Three hours seems long at the start, but the trick, for me, seems to be to distract myself with smaller chunks of activity. For now, still warm from being down below, I curl up with my mug of tea in an aft corner of the cockpit, enjoying the breeze and savoring each sip of hot tea. I eke out a good 15 minutes tea-drinking, remembering the cookies partway through (indeed, perfect little chocolate-covered tidbits). Time to check the engine temp (happy) and the radar and chart plotter. Hey! There's a boat on the AIS (which may or may not mean Automatic Information System, but which is a wonderfully useful system where boats squawk their location, course and speed, and bigger ones more details like how large they are, name, destination, etc.) This one's a big tanker, going in the opposite direction to our course, closest approach nearly 8 miles. I can just see the lights appear over the horizon, and the radar suddenly shows a little blip as well.

I settle down on the starboard side, straddling the cockpit coaming, the better to see forward for a while, and watch the tanker's lights slowly become clearer. Time for some music, perhaps? We'd had fun singing "Southern Cross" at the beach party back in Reunion, maybe some CSN. The tanker and the trio keep me company for a while until I notice, on a horizon scan, a big glow to the east. Should be about time for the moon (thin waning crescent) to be coming up, and, sure enough, a sharp point of light appears suddenly through a break in the clouds on the horizon.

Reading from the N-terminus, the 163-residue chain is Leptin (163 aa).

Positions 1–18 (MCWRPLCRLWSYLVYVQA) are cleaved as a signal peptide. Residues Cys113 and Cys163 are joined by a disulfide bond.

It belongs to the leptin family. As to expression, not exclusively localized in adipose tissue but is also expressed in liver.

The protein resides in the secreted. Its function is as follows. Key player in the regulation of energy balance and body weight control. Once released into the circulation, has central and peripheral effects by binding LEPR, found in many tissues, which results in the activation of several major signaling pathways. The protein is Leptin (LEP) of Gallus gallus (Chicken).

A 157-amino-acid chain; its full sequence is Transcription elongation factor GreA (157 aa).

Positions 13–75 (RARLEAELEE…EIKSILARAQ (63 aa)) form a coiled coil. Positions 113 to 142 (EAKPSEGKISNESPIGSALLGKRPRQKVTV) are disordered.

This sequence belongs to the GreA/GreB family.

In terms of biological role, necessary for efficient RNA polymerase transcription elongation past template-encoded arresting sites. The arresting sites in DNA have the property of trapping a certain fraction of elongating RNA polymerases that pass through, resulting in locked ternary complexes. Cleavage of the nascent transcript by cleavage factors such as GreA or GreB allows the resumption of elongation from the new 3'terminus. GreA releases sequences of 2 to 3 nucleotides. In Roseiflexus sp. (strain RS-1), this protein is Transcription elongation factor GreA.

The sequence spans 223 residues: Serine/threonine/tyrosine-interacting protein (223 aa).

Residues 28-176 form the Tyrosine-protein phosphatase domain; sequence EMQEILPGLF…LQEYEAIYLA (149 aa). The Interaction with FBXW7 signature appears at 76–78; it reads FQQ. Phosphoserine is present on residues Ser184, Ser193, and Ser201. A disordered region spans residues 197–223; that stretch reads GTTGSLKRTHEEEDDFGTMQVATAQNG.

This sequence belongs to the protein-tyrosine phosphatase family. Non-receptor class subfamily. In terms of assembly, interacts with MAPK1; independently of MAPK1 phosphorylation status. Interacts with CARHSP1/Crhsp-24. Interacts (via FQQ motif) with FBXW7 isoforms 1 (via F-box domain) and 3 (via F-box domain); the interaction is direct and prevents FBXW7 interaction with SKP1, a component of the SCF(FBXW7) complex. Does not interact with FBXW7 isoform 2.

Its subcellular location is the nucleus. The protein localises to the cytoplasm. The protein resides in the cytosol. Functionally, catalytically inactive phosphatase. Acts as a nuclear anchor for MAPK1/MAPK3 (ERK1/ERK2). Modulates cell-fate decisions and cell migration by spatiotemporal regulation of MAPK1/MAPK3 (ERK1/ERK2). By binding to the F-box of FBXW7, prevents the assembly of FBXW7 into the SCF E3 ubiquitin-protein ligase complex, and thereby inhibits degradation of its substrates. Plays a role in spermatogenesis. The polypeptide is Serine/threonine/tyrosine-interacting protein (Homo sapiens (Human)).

4 AM, and time for the log. I spend a while fussing with the chart plotter - it reboots itself periodically, and must be told to re-follow the route, and whoever programmed the interface apparently had a job in the audio-visual industry beforehand... it's a bit cryptic, to say the least. But I get all the numbers squared away, tweak the autopilot a few degrees and head to the galley for a second cup of tea. Getting out the milk I re-discover the hard-boiled eggs Sof had boiled up yesterday - another perfect snack. The only thing better at the moment might be Sof's leftover meatballs, must remember to request those for dinner sometime!